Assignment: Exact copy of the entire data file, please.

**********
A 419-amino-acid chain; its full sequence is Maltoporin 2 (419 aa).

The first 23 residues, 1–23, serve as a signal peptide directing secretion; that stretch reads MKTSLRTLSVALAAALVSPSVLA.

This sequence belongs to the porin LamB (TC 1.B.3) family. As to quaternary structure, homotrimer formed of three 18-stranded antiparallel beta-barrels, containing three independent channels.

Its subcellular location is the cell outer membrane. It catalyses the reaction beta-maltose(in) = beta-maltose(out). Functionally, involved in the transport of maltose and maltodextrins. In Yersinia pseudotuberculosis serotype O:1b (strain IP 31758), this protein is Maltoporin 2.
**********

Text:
A 419-amino-acid chain; its full sequence is Maltoporin 2 (419 aa).

The first 23 residues, 1–23, serve as a signal peptide directing secretion; that stretch reads MKTSLRTLSVALAAALVSPSVLA.

This sequence belongs to the porin LamB (TC 1.B.3) family. As to quaternary structure, homotrimer formed of three 18-stranded antiparallel beta-barrels, containing three independent channels.

Its subcellular location is the cell outer membrane. It catalyses the reaction beta-maltose(in) = beta-maltose(out). Functionally, involved in the transport of maltose and maltodextrins. In Yersinia pseudotuberculosis serotype O:1b (strain IP 31758), this protein is Maltoporin 2.